Study Guide

Cymbeline, King of Britain Birds

By William Shakespeare

Birds

Did you notice how Imogen is called a bird? Iachimo calls her "th' Arabian bird" when he visits her (1.6.20), and Arviragus announces her death by saying "the bird is dead" (4.2.197). What gives?

Well, the Arabian bird is a phoenix. Since traditionally, only one phoenix can exist at a time, Imogen's association with one highlights how rare she is. She lives in a world filled with lies and mischievous plots, but she never schemes; she's virtuous almost to a fault. But she also has something else in common with the phoenix: she rises from the ashes. Maybe this association foreshadows her death and resurrection to come.

So, if Imogen is a rare, magical bird, what does that make everyone else? Well, Belarius tells his companions to "perceive me like a crow" (3.3.14). It seems like Arviragus and Guiderius take this to mean he's intelligent, but it could hint at his manipulative nature, as well. Crows are known for both for intelligence and for darker qualities, after all.

When Imogen tells her father she doesn't regret marrying Posthumus over Cloten, she uses bird imagery to describe her feelings. She declares, "I chose an eagle, and did avoid a puttock" (1.1.167-168). A puttock is a greedy scavenger, which sums up Cloten pretty well. And a strong, noble, intelligent eagle is a fitting symbol for Posthumus.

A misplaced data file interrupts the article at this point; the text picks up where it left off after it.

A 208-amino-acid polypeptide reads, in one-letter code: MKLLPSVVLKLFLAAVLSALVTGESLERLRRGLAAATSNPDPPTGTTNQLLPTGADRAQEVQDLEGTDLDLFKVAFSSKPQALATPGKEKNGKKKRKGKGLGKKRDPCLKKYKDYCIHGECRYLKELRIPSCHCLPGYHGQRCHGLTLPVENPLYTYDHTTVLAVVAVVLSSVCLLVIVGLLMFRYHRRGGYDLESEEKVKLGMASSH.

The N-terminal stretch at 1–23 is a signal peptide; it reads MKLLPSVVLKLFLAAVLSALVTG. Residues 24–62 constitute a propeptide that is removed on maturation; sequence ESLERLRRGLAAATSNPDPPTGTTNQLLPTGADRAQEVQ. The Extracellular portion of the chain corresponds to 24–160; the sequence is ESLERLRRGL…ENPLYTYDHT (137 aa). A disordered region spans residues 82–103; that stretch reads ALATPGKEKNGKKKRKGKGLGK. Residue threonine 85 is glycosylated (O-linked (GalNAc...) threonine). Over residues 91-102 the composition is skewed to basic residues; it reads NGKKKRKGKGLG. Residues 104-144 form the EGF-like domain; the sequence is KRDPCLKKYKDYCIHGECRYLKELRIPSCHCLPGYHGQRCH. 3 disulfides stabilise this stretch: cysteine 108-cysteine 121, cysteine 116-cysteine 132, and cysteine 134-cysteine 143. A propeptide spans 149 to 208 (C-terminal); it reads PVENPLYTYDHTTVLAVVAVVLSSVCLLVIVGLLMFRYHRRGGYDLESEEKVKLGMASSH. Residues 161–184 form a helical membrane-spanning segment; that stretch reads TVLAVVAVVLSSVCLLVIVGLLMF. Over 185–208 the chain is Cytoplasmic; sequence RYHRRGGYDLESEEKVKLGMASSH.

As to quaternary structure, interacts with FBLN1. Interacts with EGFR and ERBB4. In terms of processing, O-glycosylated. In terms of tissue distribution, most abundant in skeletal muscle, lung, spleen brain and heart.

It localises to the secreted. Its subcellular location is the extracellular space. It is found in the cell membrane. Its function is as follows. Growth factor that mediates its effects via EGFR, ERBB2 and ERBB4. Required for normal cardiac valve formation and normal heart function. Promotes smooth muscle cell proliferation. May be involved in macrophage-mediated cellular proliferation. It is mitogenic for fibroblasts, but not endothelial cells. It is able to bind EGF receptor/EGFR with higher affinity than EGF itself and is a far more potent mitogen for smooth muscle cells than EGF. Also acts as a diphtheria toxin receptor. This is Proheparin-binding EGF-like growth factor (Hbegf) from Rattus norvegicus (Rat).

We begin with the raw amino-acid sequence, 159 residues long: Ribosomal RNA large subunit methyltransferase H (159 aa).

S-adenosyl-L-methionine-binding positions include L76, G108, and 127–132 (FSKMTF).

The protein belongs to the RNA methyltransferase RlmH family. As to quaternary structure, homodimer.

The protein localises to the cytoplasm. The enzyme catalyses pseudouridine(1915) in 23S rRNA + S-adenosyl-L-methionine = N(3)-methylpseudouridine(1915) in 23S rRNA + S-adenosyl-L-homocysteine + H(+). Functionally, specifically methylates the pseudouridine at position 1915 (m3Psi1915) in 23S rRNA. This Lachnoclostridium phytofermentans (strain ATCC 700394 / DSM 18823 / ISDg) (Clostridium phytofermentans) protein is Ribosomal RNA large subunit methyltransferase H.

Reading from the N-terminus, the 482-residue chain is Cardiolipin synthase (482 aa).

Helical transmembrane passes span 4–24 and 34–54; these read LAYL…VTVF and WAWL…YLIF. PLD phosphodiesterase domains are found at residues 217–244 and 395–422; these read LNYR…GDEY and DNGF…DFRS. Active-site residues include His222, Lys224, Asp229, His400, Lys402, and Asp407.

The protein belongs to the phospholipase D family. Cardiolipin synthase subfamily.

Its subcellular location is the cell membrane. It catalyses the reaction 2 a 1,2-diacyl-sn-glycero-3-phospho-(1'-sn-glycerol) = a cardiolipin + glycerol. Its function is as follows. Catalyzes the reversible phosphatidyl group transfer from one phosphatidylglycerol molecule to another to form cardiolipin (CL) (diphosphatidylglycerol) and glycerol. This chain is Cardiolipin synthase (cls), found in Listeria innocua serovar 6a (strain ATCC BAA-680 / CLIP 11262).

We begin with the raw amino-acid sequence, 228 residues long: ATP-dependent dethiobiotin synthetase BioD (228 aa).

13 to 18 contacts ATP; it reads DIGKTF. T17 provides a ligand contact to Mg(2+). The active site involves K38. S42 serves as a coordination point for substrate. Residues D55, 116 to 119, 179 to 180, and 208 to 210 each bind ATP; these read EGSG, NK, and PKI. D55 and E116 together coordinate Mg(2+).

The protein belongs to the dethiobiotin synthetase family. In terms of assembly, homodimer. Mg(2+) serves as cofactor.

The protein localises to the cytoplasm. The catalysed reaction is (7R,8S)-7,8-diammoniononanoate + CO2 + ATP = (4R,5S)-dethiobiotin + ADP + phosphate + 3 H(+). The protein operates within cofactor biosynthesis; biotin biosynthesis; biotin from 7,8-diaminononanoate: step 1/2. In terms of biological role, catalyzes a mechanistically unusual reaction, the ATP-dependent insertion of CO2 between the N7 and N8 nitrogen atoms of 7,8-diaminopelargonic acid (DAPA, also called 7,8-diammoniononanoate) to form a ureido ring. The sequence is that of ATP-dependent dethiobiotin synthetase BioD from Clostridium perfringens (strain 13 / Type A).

By the end, we've got a bunch of birds flying around the play. But these aren't just any birds: each one symbolizes a character's personality, and each one gives us clues about that character's past or future.

So it should come as no surprise that birds are a central part of the oracle at the end of the play: not only does Jupiter soar like an eagle (or on an eagle to be precise), he also leaves a cryptic message for Posthumus by means of birds. The dream here seems to be an augury—that's a way of telling the future by watching the behavior of birds.

When the Soothsayer interprets the oracle, she states: "For the Roman eagle, / From south to west on wing soaring aloft, / Lessened herself and in the beams o' th' sun / So vanished; which foreshadowed our princely eagle, / Th' imperial Caesar, should again unite / His favor with the radiant Cymbeline" (5.5.570-574). Instead of just saying Rome and Britain are pals again, she uses "eagle" to represent something Roman: princely, noble, powerful, smart—you get the idea.

But even something as powerful and majestic as the eagle is no match for the sun. Eventually, the eagle (Rome) disappears into the sun (Britain). Hint, hint: Britain is better and more powerful than Rome.

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